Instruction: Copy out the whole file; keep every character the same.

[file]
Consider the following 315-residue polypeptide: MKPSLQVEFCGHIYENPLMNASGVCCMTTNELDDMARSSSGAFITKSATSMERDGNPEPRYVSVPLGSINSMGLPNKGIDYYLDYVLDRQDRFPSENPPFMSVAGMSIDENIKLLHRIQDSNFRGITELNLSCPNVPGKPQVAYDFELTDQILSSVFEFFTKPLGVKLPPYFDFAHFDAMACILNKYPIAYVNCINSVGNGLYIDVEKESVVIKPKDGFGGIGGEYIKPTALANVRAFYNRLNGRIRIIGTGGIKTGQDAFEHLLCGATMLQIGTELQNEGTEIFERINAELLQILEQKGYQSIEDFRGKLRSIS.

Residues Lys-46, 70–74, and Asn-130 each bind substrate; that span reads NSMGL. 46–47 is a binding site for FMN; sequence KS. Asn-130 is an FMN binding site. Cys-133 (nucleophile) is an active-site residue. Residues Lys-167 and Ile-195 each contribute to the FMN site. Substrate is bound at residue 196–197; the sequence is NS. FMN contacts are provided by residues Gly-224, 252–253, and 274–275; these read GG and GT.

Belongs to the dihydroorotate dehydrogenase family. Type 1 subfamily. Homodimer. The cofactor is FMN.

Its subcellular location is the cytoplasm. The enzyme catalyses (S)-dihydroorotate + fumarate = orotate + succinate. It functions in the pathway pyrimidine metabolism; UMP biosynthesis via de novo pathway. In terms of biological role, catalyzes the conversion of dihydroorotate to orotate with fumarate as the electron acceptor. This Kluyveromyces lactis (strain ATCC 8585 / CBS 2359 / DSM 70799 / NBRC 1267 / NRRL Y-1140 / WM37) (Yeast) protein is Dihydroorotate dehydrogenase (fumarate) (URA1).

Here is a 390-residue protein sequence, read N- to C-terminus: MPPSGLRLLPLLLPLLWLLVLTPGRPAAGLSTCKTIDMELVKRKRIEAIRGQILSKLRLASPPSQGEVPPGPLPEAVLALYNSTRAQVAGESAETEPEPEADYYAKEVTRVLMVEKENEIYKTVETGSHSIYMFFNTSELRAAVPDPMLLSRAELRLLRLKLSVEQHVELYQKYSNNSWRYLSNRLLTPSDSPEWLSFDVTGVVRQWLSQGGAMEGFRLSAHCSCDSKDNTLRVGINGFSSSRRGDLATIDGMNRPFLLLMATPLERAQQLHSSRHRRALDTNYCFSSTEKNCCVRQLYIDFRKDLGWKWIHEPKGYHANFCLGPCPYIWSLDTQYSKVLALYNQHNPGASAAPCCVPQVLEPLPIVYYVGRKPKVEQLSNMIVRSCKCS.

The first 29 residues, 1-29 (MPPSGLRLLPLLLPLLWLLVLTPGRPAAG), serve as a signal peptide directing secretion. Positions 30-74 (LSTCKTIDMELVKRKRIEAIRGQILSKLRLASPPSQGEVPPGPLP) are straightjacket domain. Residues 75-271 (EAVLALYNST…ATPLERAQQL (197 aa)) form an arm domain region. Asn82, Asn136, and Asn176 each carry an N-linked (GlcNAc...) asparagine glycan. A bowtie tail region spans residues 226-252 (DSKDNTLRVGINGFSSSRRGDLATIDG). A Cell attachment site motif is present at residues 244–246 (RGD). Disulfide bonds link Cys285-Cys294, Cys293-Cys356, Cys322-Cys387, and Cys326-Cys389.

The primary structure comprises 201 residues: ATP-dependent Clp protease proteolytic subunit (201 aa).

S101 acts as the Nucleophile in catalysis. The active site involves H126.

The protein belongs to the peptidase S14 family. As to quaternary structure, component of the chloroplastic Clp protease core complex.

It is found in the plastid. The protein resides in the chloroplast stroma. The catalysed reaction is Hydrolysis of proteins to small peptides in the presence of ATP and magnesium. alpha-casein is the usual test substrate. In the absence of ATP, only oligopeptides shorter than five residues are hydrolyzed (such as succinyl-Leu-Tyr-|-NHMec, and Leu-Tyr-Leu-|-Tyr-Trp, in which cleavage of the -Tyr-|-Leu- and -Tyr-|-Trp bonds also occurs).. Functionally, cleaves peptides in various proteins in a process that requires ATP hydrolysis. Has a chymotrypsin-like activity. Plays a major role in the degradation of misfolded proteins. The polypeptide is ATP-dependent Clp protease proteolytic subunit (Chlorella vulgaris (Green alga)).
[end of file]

Consider the following 315-residue polypeptide: MKPSLQVEFCGHIYENPLMNASGVCCMTTNELDDMARSSSGAFITKSATSMERDGNPEPRYVSVPLGSINSMGLPNKGIDYYLDYVLDRQDRFPSENPPFMSVAGMSIDENIKLLHRIQDSNFRGITELNLSCPNVPGKPQVAYDFELTDQILSSVFEFFTKPLGVKLPPYFDFAHFDAMACILNKYPIAYVNCINSVGNGLYIDVEKESVVIKPKDGFGGIGGEYIKPTALANVRAFYNRLNGRIRIIGTGGIKTGQDAFEHLLCGATMLQIGTELQNEGTEIFERINAELLQILEQKGYQSIEDFRGKLRSIS.

Residues Lys-46, 70–74, and Asn-130 each bind substrate; that span reads NSMGL. 46–47 is a binding site for FMN; sequence KS. Asn-130 is an FMN binding site. Cys-133 (nucleophile) is an active-site residue. Residues Lys-167 and Ile-195 each contribute to the FMN site. Substrate is bound at residue 196–197; the sequence is NS. FMN contacts are provided by residues Gly-224, 252–253, and 274–275; these read GG and GT.

Belongs to the dihydroorotate dehydrogenase family. Type 1 subfamily. Homodimer. The cofactor is FMN.

Its subcellular location is the cytoplasm. The enzyme catalyses (S)-dihydroorotate + fumarate = orotate + succinate. It functions in the pathway pyrimidine metabolism; UMP biosynthesis via de novo pathway. In terms of biological role, catalyzes the conversion of dihydroorotate to orotate with fumarate as the electron acceptor. This Kluyveromyces lactis (strain ATCC 8585 / CBS 2359 / DSM 70799 / NBRC 1267 / NRRL Y-1140 / WM37) (Yeast) protein is Dihydroorotate dehydrogenase (fumarate) (URA1).

Here is a 390-residue protein sequence, read N- to C-terminus: MPPSGLRLLPLLLPLLWLLVLTPGRPAAGLSTCKTIDMELVKRKRIEAIRGQILSKLRLASPPSQGEVPPGPLPEAVLALYNSTRAQVAGESAETEPEPEADYYAKEVTRVLMVEKENEIYKTVETGSHSIYMFFNTSELRAAVPDPMLLSRAELRLLRLKLSVEQHVELYQKYSNNSWRYLSNRLLTPSDSPEWLSFDVTGVVRQWLSQGGAMEGFRLSAHCSCDSKDNTLRVGINGFSSSRRGDLATIDGMNRPFLLLMATPLERAQQLHSSRHRRALDTNYCFSSTEKNCCVRQLYIDFRKDLGWKWIHEPKGYHANFCLGPCPYIWSLDTQYSKVLALYNQHNPGASAAPCCVPQVLEPLPIVYYVGRKPKVEQLSNMIVRSCKCS.

The first 29 residues, 1-29 (MPPSGLRLLPLLLPLLWLLVLTPGRPAAG), serve as a signal peptide directing secretion. Positions 30-74 (LSTCKTIDMELVKRKRIEAIRGQILSKLRLASPPSQGEVPPGPLP) are straightjacket domain. Residues 75-271 (EAVLALYNST…ATPLERAQQL (197 aa)) form an arm domain region. Asn82, Asn136, and Asn176 each carry an N-linked (GlcNAc...) asparagine glycan. A bowtie tail region spans residues 226-252 (DSKDNTLRVGINGFSSSRRGDLATIDG). A Cell attachment site motif is present at residues 244–246 (RGD). Disulfide bonds link Cys285-Cys294, Cys293-Cys356, Cys322-Cys387, and Cys326-Cys389.

The primary structure comprises 201 residues: ATP-dependent Clp protease proteolytic subunit (201 aa).

S101 acts as the Nucleophile in catalysis. The active site involves H126.

The protein belongs to the peptidase S14 family. As to quaternary structure, component of the chloroplastic Clp protease core complex.

It is found in the plastid. The protein resides in the chloroplast stroma. The catalysed reaction is Hydrolysis of proteins to small peptides in the presence of ATP and magnesium. alpha-casein is the usual test substrate. In the absence of ATP, only oligopeptides shorter than five residues are hydrolyzed (such as succinyl-Leu-Tyr-|-NHMec, and Leu-Tyr-Leu-|-Tyr-Trp, in which cleavage of the -Tyr-|-Leu- and -Tyr-|-Trp bonds also occurs).. Functionally, cleaves peptides in various proteins in a process that requires ATP hydrolysis. Has a chymotrypsin-like activity. Plays a major role in the degradation of misfolded proteins. The polypeptide is ATP-dependent Clp protease proteolytic subunit (Chlorella vulgaris (Green alga)).